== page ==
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Parkinson minus two teeth


August 26, 1907
Monday’s final practice saw the League team assert themselves to the full and win handsomely, which is contrary to rule in the Anfield camp.

In this they were materially assisted, however, by an early accident to Jack Parkinson, the Whites’ centre forward. In the latter team a trial was given to Harry Wightman, the New Brighton amateur back, and he had as partner Billy Dunlop, Tom Rogers being unable to turn out owing to a damaged ankle.

James Gorman superseded George Latham at centre half, whilst forward Allan Ramsay was partnered by Sam Bowyer, Harry Fitzpatrick crossing to inside right, Charles Hewitt having been transferred to the Reds’ eleven alongside Arthur Goddard. Robert Blanthorne disappeared from centre, and Parkinson acted as pivot, Joe Hewitt being centre in the Reds’ attack.

After less than 15 minutes’ play, Parkinson was damaged in a collision with Sam Hardy, who had run out to challenge the local lad for possession after Parkinson had broken past Percy Saul very cleverly. The unlucky centre had to retire minus two teeth, and suffering from concussion, and the Whites in consequence grew disorganized. Their opponents were relentless, and won handsomely by five goals to nil.

William Macpherson secured a couple of capital goal, as did the new man C. Hewitt, whilst Joe Hewitt chipped in with a good one. Edward Husbands stopped many hard shots, but seemed lacking in judgment when leaving his goal to deal with centres or cross-shots; also in the manner of his clearing.

Wightman was somewhat over-weighted by such a puzzling pair as Jack Cox an Blanthorne, but should improve. Tom Chorlton might have rendered him rather better support, I thought. The veteran back, Dunlop, however, proved a Trojan in defence, and his cover-goal work was time and again immense.

James Hughes was the best of the Combination half-backs, and should be useful, at need, to the League team. Ramsay worked well against heavy odds, as did Bowyer on occasion, but Fitzpatrick must remember to make away quicker when given possession.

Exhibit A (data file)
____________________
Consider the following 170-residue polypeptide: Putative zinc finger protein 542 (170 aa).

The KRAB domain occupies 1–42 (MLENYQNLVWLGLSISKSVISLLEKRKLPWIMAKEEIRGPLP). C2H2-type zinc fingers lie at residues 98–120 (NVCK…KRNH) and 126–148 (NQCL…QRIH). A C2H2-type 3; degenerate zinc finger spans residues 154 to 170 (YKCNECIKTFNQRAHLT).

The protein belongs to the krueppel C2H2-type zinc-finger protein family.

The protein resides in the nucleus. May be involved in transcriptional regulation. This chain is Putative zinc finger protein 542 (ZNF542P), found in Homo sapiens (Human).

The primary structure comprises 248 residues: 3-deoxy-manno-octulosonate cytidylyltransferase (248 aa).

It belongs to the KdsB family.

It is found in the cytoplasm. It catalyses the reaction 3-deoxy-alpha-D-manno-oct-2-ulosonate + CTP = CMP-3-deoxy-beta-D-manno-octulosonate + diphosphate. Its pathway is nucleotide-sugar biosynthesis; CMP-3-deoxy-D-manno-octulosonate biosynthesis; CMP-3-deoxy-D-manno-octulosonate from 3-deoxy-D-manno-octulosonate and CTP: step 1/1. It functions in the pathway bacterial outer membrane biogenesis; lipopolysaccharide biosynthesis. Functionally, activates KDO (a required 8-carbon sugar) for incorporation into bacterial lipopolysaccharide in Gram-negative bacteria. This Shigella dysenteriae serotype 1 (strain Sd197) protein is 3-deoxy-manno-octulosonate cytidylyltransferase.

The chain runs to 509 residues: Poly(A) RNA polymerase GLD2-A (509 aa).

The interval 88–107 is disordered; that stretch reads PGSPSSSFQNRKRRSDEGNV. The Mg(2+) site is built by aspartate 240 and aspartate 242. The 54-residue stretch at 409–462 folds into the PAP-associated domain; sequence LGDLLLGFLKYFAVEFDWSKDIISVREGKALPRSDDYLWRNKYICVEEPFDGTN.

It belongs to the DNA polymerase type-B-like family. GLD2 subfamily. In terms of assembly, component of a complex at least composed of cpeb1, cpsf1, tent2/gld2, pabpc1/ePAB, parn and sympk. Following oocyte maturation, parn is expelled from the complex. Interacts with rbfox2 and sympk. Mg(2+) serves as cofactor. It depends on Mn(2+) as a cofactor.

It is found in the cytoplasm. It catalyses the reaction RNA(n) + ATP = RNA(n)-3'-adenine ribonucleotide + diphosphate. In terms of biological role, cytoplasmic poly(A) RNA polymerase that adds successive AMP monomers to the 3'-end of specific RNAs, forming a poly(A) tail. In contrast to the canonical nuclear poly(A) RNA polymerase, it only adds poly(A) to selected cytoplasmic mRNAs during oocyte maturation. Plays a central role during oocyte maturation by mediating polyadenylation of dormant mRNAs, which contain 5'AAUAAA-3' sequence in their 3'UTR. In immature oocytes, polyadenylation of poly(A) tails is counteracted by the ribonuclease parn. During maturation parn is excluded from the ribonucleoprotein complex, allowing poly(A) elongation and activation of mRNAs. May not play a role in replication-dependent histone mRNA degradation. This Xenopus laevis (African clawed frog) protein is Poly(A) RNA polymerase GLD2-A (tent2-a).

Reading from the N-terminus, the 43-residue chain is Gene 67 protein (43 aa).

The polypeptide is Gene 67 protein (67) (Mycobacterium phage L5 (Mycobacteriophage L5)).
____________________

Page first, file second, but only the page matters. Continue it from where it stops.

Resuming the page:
The League team have but to reproduce Monday’s form to make a fine start in the campaign. The forwards particularly pleased. Last season they created good openings time and again, only to finish in miserable weak fashion. There now seems a fair prospect of this being remedied.

Joe Hewitt distributed the play in something approaching his best style. Macpherson and Cox are likely to constitute one of the most dangerous and puzzling left wings in the League, whilst C. Hewitt bids fair to make an industrious partner for Goddard, who on Monday was just at his zenith in skimming along so pleasingly to centre or shot so sweetly. But all five had reason to thank the backing up of their half backs, for Alex Raisbeck is already up to his old international standard. This is no exaggeration. I state it confidently he is a far different man from the Raisbeck of a year ago.

Maurice Parry took matters seriously, and what seemed too high for Bowyer’s head to reach proved get-at-able to Parry’s pedal extremities! James Bradley was class throughout, and Alf West played with congdence and ability. Percy Saul was good.

Indeed, so good all round was the work of the winners that I should imagine the eleven will go unchanged to meet Nottingham Forest on Monday, although Dunlop, Robert Robinson and Parkinson, as a trio are perhaps equal to the men who may be given precedence for the opening match.

Still, everybody cannot play. The team was selected last night. Parkinson, I hear, has almost recovered from his mishap of Monday, which is good news. He is a most unlucky man, year after year.

Liverpool won 2-1 when last on the Forest ground, Joe Hewitt scoring both goals, but we must not forget that Liverpool were then at the top of the table, whilst the Forest were candidates for Division II. An opening victory would delight the hearts of ardent Anfielders.
(Source: Cricket and Football Field: August 31, 1907)

Jack Parkinson, minus two teeth.
Jack Parkinson

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